We start all strategic discussions now by asking what data we need to see. As the sophistication of that data has grown and sharpened, trustees have become used to seeing reports that visually show strategic progress or failure. We create one page per topic, and put one clear sentence atop each page of data summarizing the trend and implications for DePaul.
Like many universities, DePaul was an easy victim of the “illustrative story,” where the board would rally to direct the administration to “solve” an issue when members had heard a heart-rending story on the subject. The extensive use of data has shifted the culture such that trustees are more likely to ask if the story is part of a larger pattern and to wait for the administration to investigate and bring back fuller information for consideration.
This approach has also enabled us to provide the same data to our faculty and staff for their shared governance work, and increasingly on a more targeted level to the deans for leadership of their various colleges.
Sharing the same strategic data throughout the organization also helps with another common danger when it comes to the board’s role in strategic planning. Too often, the results of a university-wide planning process are presented to the board with a proverbial bow on top, and the board is asked to approve the institution’s work after, at most, a brief board planning retreat. The risk is that the plan won’t sufficiently address issues the board considers important or that the board might want to head in a direction different from that already agreed on with key faculty and staff constituencies.
The leadership challenge is to enable the parties within shared governance to arrive together at the institution’s strategic priorities. Typically, this requires presidents to design a process whereby the trustees and university community are on “parallel tracks,” receiving common data and frequent updates along the way, so that each one’s deliberations inform the other’s. Alternatively, the university could design a process in which trustee representatives actively sit on the institution’s strategic planning committee, thereby creating one process instead of two parallel processes that, ideally, meet at the end.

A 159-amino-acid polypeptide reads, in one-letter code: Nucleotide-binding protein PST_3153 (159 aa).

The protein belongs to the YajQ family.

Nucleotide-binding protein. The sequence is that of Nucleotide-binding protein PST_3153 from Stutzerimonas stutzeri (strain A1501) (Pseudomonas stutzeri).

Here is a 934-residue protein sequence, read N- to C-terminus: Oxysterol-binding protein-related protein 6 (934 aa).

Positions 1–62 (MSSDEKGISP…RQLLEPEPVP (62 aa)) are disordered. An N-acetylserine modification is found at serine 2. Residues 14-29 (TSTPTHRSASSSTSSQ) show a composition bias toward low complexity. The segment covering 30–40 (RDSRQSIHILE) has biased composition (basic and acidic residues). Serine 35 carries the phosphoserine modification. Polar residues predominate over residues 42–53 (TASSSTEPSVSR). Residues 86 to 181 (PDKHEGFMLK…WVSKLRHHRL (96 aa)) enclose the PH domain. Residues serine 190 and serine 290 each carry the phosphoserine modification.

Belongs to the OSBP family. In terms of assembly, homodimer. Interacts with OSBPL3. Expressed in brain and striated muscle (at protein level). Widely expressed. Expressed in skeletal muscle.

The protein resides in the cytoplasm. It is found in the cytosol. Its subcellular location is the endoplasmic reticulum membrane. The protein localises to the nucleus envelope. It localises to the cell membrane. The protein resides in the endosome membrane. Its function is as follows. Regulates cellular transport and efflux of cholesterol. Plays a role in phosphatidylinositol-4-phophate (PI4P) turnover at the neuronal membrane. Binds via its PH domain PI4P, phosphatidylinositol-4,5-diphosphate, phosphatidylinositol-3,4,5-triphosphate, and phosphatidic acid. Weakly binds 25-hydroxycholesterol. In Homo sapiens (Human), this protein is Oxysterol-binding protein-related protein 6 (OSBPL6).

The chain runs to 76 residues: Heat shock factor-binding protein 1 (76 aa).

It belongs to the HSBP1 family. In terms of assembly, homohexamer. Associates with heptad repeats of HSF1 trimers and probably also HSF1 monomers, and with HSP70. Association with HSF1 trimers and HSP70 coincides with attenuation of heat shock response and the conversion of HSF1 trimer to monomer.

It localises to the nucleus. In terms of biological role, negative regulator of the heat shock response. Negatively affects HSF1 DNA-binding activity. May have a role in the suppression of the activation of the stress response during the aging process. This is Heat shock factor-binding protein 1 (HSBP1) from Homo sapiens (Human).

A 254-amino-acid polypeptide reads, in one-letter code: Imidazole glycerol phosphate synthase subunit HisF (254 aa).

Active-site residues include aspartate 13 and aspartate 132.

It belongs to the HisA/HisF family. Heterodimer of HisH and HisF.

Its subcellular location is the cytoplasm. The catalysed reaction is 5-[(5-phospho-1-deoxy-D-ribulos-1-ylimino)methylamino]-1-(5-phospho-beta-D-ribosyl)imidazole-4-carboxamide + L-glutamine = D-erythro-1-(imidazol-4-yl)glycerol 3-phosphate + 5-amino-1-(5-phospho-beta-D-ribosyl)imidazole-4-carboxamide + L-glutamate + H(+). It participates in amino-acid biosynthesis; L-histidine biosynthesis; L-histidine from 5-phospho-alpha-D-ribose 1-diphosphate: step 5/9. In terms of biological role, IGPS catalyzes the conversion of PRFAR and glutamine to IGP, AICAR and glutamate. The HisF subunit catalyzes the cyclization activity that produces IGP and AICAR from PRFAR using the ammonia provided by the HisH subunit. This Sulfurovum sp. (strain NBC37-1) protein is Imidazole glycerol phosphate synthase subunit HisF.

DePaul tried this latter “unified” process in 2006 and encountered several challenges.
- Some of the trustees who volunteered had one specific interest and did not attend the meetings at which that topic was not discussed.
- We had not created a way for trustees who attended university meetings to inform or otherwise bring other trustees into the decision making of which these representatives had been a part. As such, the larger body of trustees still wanted to be brought into the process of thinking about the strategy and did not cede its involvement to this smaller body of trustees.
- Faculty were upset at trustees’ cursory knowledge of academic life, and trustees came to believe that faculty did not appreciate the larger financial implications of their planning. This led both groups to reinforce their characterizations of the other and to repeat those impressions to their respective groups.
In 2012, we tried a parallel-tracks process that worked better for us. Trustees discussed and created a set of issues for the plan to address; this then informed the university strategic-planning process. The trustees received the same data as the planning committee and were given updates along the way so that they could provide input if they wished. When a first draft of the plan was prepared, the board reviewed and commented before a final draft was approved by the planning committee and various faculty, staff, and student governance bodies. Updates had been given at every board meeting during the yearlong process, and a significant portion of every board meeting had been reserved for that purpose, making final approval relatively easy to achieve.
Making Room for Strategy
The best intentions don’t come to pass if they aren’t given time on the agenda. A number of years earlier, DePaul cleared room for strategic conversations by assigning much of the board’s routine business to the committees.
Today, each board meeting examines some significant strategic topic. The board needs to hear the administration’s point of view on online education, competency-based education, the complete loss of Illinois state funding for the poor, the impact of negative interest rates sweeping the world, and the effect of operating in Chicago with its attendant pension and other financial challenges. The board must understand and question the strategies of the various colleges and receive updates on some of our most significant investments, to consider course corrections or adjustments.